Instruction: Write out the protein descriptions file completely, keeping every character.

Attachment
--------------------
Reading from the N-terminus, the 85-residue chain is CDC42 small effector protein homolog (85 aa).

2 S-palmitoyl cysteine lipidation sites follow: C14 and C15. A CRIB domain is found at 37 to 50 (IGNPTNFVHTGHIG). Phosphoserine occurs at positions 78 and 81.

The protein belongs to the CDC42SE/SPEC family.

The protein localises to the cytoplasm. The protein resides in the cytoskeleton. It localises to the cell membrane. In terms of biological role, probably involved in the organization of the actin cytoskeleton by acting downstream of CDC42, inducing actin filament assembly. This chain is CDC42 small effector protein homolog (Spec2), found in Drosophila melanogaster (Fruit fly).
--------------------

Reading from the N-terminus, the 85-residue chain is CDC42 small effector protein homolog (85 aa).

2 S-palmitoyl cysteine lipidation sites follow: C14 and C15. A CRIB domain is found at 37 to 50 (IGNPTNFVHTGHIG). Phosphoserine occurs at positions 78 and 81.

The protein belongs to the CDC42SE/SPEC family.

The protein localises to the cytoplasm. The protein resides in the cytoskeleton. It localises to the cell membrane. In terms of biological role, probably involved in the organization of the actin cytoskeleton by acting downstream of CDC42, inducing actin filament assembly. This chain is CDC42 small effector protein homolog (Spec2), found in Drosophila melanogaster (Fruit fly).